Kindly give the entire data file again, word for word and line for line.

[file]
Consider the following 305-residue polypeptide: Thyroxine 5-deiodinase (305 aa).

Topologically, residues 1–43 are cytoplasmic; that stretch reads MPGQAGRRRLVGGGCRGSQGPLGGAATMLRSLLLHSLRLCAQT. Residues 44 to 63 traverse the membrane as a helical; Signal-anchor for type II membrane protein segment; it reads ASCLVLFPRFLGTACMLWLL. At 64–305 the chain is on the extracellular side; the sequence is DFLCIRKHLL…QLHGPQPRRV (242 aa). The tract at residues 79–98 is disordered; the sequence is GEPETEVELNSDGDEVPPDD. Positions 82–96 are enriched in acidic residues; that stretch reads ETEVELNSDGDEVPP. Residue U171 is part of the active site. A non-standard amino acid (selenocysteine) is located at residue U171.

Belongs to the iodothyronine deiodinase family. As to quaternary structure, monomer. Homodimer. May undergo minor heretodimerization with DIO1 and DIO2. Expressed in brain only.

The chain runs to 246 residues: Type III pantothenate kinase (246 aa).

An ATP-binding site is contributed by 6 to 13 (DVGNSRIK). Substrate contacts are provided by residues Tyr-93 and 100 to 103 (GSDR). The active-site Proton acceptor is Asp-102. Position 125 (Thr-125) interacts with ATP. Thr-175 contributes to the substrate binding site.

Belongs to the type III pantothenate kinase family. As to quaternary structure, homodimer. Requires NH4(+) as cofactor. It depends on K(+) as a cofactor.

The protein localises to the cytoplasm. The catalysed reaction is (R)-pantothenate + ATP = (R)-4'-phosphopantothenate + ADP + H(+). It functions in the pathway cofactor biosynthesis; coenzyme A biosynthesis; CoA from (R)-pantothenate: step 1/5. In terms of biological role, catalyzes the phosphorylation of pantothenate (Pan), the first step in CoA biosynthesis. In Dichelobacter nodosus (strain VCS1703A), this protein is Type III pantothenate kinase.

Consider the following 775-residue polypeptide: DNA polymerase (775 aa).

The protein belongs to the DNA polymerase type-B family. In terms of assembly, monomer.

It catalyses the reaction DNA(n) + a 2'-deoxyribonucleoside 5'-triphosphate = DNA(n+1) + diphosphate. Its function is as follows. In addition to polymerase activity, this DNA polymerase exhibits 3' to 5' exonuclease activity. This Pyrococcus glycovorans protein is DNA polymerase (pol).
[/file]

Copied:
Consider the following 305-residue polypeptide: Thyroxine 5-deiodinase (305 aa).

Topologically, residues 1–43 are cytoplasmic; that stretch reads MPGQAGRRRLVGGGCRGSQGPLGGAATMLRSLLLHSLRLCAQT. Residues 44 to 63 traverse the membrane as a helical; Signal-anchor for type II membrane protein segment; it reads ASCLVLFPRFLGTACMLWLL. At 64–305 the chain is on the extracellular side; the sequence is DFLCIRKHLL…QLHGPQPRRV (242 aa). The tract at residues 79–98 is disordered; the sequence is GEPETEVELNSDGDEVPPDD. Positions 82–96 are enriched in acidic residues; that stretch reads ETEVELNSDGDEVPP. Residue U171 is part of the active site. A non-standard amino acid (selenocysteine) is located at residue U171.

Belongs to the iodothyronine deiodinase family. As to quaternary structure, monomer. Homodimer. May undergo minor heretodimerization with DIO1 and DIO2. Expressed in brain only.

The chain runs to 246 residues: Type III pantothenate kinase (246 aa).

An ATP-binding site is contributed by 6 to 13 (DVGNSRIK). Substrate contacts are provided by residues Tyr-93 and 100 to 103 (GSDR). The active-site Proton acceptor is Asp-102. Position 125 (Thr-125) interacts with ATP. Thr-175 contributes to the substrate binding site.

Belongs to the type III pantothenate kinase family. As to quaternary structure, homodimer. Requires NH4(+) as cofactor. It depends on K(+) as a cofactor.

The protein localises to the cytoplasm. The catalysed reaction is (R)-pantothenate + ATP = (R)-4'-phosphopantothenate + ADP + H(+). It functions in the pathway cofactor biosynthesis; coenzyme A biosynthesis; CoA from (R)-pantothenate: step 1/5. In terms of biological role, catalyzes the phosphorylation of pantothenate (Pan), the first step in CoA biosynthesis. In Dichelobacter nodosus (strain VCS1703A), this protein is Type III pantothenate kinase.

Consider the following 775-residue polypeptide: DNA polymerase (775 aa).

The protein belongs to the DNA polymerase type-B family. In terms of assembly, monomer.

It catalyses the reaction DNA(n) + a 2'-deoxyribonucleoside 5'-triphosphate = DNA(n+1) + diphosphate. Its function is as follows. In addition to polymerase activity, this DNA polymerase exhibits 3' to 5' exonuclease activity. This Pyrococcus glycovorans protein is DNA polymerase (pol).